Both Japan and South Korea are integral to the world economy and disruptions will have spillovers that will go beyond the two antagonists. The most immediate threat is to the global tech supply chain, but any slowdown increases the likelihood of a worldwide recession.
The dispute has come at a particularly bad time. Major economies are currently experiencing weak growth with negative numbers coming out of the UK and Germany and a general slowdown in the US, China and India. With the world’s two largest economies, the US and China, involved in an escalating tariff war that is chilling business investment, confidence and trade flows across the world, the Japan/Korean trade spat will only add to business uncertainty.
There is little indication as to when these disputes will be resolved, or in whose favour. Add to this the chaos surrounding Brexit and businesses are left wondering what will happen next. Not surprisingly, firms are already adopting a wait and see attitude, postponing investment and waiting for clarity amid increasing uncertainty, as bond markets send alarming signals of a looming recession.
In the past, the US would have stepped in to prevent any flare-up between its two Southeast Asian allies from getting going out of hand. But the Trump administration has been hesitant to get involved, despite the important role both countries play in monitoring North Korea’s nuclear ambitions.
In a telling sign of shifting power in the region, China has already offered to step in and help mediate the dispute. The foreign ministers of the three countries met recently but failed to set a date for the annual meeting of their leaders.
China considers stability a priority and has been actively seeking to bolster regional economic integration as its relationship with the US sours. It will also be worried about the impact the Japan-South Korea trade spat could have on large Chinese technology companies like ZTE and Huawei, which rely on US suppliers like Qualcomm for chips and semiconductors. But if the US trade sanctions cut off this source of supply, they will be looking to South Korea for the vital components.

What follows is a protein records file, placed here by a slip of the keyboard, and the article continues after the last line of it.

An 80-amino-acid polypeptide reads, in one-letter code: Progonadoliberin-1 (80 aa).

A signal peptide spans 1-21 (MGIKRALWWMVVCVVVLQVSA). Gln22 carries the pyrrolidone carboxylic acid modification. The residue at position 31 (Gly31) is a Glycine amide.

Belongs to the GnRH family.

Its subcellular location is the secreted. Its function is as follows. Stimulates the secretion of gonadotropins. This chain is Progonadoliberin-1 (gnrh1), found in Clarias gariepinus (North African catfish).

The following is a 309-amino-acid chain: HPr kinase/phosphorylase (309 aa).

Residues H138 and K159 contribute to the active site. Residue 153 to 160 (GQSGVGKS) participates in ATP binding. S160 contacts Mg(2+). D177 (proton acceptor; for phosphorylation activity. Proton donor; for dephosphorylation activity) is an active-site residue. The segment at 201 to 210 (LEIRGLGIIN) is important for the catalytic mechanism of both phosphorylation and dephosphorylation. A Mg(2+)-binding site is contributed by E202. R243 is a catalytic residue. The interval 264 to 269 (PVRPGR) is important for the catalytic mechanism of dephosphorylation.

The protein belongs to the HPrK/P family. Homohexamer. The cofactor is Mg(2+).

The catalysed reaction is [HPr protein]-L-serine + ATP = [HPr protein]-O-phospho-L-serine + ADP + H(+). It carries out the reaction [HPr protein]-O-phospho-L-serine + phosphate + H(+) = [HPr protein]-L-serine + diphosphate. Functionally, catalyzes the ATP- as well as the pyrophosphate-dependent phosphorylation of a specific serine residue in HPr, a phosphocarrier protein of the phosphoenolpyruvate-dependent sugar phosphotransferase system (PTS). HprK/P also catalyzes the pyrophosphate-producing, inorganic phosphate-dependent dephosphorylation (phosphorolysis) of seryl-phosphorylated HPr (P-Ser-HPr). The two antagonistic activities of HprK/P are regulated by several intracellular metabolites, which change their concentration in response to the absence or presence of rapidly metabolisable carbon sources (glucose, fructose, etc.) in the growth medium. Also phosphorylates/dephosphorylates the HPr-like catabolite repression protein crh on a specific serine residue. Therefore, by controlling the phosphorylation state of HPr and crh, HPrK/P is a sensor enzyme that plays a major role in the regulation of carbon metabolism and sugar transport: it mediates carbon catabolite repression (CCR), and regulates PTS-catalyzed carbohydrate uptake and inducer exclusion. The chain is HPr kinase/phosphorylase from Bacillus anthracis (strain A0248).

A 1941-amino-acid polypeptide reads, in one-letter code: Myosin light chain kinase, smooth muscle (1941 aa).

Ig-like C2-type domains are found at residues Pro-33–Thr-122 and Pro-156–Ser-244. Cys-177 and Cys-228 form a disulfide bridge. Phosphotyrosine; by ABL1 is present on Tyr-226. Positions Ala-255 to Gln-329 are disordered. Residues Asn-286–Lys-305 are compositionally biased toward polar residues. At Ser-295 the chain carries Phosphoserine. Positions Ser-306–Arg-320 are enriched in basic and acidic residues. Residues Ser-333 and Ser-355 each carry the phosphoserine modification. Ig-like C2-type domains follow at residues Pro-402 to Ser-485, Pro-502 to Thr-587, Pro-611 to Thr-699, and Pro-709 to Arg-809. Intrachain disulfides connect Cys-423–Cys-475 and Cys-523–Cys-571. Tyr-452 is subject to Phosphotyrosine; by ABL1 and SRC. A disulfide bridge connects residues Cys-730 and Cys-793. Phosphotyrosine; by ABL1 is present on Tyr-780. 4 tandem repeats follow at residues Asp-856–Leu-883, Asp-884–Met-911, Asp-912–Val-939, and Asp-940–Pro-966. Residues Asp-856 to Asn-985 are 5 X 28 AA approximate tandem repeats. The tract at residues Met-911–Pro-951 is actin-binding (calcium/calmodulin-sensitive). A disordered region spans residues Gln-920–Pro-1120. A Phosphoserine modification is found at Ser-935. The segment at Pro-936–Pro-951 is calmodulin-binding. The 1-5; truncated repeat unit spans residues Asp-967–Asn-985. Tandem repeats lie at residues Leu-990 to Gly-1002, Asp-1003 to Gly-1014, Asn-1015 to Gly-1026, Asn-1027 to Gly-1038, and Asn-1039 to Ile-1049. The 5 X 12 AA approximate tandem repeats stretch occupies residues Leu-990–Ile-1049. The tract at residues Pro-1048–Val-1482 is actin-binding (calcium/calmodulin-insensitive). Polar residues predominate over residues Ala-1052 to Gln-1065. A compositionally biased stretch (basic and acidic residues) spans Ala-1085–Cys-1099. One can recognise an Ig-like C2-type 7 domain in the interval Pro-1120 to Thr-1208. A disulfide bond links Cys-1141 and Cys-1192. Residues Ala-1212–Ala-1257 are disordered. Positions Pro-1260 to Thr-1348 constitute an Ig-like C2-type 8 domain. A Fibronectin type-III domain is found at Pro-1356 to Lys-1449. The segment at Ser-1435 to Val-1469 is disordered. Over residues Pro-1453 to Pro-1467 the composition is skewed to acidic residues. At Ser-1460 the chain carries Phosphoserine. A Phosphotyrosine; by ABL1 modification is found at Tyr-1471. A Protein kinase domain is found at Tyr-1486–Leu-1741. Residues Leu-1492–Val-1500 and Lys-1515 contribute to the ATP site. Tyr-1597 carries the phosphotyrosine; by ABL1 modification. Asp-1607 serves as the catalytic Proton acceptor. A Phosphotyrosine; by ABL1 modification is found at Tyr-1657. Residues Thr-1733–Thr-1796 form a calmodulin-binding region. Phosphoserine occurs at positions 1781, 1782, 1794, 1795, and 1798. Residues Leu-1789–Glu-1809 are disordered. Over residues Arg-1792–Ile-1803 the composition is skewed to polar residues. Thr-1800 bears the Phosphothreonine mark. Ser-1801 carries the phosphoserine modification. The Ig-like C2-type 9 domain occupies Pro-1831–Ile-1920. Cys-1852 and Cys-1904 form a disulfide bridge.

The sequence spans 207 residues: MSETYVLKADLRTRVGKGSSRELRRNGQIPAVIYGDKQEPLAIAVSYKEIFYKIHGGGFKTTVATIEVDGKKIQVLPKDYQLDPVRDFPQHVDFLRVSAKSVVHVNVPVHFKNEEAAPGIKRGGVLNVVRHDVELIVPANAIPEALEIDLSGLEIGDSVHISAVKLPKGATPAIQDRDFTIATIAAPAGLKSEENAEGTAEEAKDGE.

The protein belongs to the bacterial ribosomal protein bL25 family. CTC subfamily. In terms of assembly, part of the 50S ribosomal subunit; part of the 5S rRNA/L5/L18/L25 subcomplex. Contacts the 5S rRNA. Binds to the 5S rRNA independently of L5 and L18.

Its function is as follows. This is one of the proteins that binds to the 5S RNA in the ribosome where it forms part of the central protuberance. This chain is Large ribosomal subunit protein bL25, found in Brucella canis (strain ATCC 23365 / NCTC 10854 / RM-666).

Another concern globally is Japan’s use of national security to justify its trade policy. This weaponising of trade follows Donald Trump’s citing of security concerns when putting tariffs on steel and aluminium imports. China sees the trade war as an attempt to disrupt its core development strategy, the Made in China 2025 plan, prevent it’s reemergence as a world power and views the trade dispute through the lens of security and sovereignty.
World Trade Organisation rules which govern trade between countries are, to a large extent, based on norms. They include a national security exemption clause which relies on members applying it in good faith. Once member states start taking advantage of the provision, there is likely to be a cascading effect, tempting more countries to weaponise this exemption in a tit-for-tat trade war.
Pushan Dutt is Professor of Economics at INSEAD.
This article first appeared on The Conversation.